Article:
Although he may have been tried by his ‘peers’ in a court-martial it is very easy for those of us sitting in the comfort and safety of our homes to pass an absolute judgment on a man’s actions under the pressure of combat. This is nothing like a common civilian murder committed on the streets in the UK and in this case even using the term “murder” is fraught with problems.
Soldiers are human and the brutal behavior of the Taliban undoubtedly made the battle feel personal – “kill or be killed”. Walking out from the compound, Sgt Blackman was either going to find active combatants, whom he was required to kill or wounded enemies he was obliged under a code of conduct to help. In many previous conflicts soldiers could sometimes see their enemies as people just like them, sent to do a job, even comrades in arms who they were relieved to capture and send off to be prisoners. The recent counter-insurgency operations are different. Fighting stateless insurgents who do not recognize any international law, have never heard of the Geneva convention and live by a code of medieval brutality is inevitably going to impact the behaviour of those sent to fight them.
This complex case puts an uncomfortable spotlight on how we treat and judge our service personnel. If we send them off to fight on our behalf in circumstances that are often horrific and beyond the understanding of those who have not been there, we must not then judge them by application of our civilian norms.
Many seasoned and respected soldiers who understand the pressures of combat have commented that in similar circumstances they might well have done the same as Sgt Blackman.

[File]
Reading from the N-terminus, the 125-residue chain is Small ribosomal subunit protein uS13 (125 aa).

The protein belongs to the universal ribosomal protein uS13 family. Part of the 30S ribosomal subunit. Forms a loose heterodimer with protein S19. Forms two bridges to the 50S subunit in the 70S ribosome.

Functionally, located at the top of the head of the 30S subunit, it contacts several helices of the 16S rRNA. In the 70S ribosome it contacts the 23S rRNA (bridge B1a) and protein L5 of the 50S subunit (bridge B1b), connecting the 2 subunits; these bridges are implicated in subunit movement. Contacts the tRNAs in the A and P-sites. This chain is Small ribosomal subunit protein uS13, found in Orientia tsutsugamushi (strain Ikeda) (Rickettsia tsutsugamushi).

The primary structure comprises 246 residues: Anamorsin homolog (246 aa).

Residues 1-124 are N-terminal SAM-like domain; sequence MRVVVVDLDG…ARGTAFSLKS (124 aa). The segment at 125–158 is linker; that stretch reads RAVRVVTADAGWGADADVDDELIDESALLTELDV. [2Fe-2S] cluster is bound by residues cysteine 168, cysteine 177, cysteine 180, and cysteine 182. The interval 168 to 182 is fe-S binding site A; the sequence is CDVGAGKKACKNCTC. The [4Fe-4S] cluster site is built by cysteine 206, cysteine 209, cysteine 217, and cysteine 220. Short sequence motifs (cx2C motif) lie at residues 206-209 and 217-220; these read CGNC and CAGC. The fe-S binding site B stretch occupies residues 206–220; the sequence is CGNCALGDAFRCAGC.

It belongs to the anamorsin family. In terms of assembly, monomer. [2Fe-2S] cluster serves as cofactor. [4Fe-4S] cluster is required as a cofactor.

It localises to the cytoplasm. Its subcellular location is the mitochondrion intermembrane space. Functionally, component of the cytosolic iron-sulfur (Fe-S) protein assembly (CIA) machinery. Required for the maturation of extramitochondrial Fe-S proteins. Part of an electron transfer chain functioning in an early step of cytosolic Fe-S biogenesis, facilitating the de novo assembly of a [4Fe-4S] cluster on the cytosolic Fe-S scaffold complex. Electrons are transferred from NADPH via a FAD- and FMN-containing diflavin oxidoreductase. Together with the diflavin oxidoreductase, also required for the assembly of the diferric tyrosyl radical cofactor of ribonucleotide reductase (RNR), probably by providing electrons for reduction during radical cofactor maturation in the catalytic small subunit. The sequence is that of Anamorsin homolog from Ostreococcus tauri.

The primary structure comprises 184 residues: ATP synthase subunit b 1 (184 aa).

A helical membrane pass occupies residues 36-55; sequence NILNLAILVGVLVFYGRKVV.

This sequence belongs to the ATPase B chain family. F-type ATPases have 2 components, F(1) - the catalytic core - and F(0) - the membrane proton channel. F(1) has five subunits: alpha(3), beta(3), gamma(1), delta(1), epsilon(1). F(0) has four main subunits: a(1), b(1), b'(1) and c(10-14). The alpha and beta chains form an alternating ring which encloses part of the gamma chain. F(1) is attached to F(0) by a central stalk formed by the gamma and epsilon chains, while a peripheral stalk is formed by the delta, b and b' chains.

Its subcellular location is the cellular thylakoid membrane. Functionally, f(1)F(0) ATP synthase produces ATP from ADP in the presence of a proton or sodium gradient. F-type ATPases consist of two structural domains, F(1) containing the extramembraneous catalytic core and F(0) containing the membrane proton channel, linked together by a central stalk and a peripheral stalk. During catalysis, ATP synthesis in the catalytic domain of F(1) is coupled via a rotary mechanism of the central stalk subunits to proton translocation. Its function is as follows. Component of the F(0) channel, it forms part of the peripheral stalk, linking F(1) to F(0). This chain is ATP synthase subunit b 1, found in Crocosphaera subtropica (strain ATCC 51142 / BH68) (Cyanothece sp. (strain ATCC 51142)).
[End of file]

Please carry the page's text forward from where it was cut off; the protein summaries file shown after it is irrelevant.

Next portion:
It does not make it right, but it would be very naive to believe this has not happened before when British troops have killed wounded or captured enemy soldiers in the heat of battle or its immediate aftermath, the difference now being recording technology such as the helmet camera. This explains why Sgt Blackman is the only serviceman convicted of “murder” on active service since WWII.
There are plenty of civilians who have never risked life and limb to serve their country and society, have committed violent crimes far from the heat of battle, yet have received shorter sentences.
Few really believe there was a media or political conspiracy behind the conviction, but undoubtedly government was satisfied by the result, as from an international perspective they could be seen to be doing the right thing. Thanks to pressure from the Guardian newspaper, Sgt Blackman was named like a common murderer for the benefit of a hungry media and not given the protection of anonymity that service personnel should normally have
The case is complex and has divided opinion. On one side is the simplistic view that “He shot a terrorist, give him a medal” or the other over-judgmental extreme that believe “murder is murder – he got what he deserved”. Both views are incoherent in a case that is morally ambigious.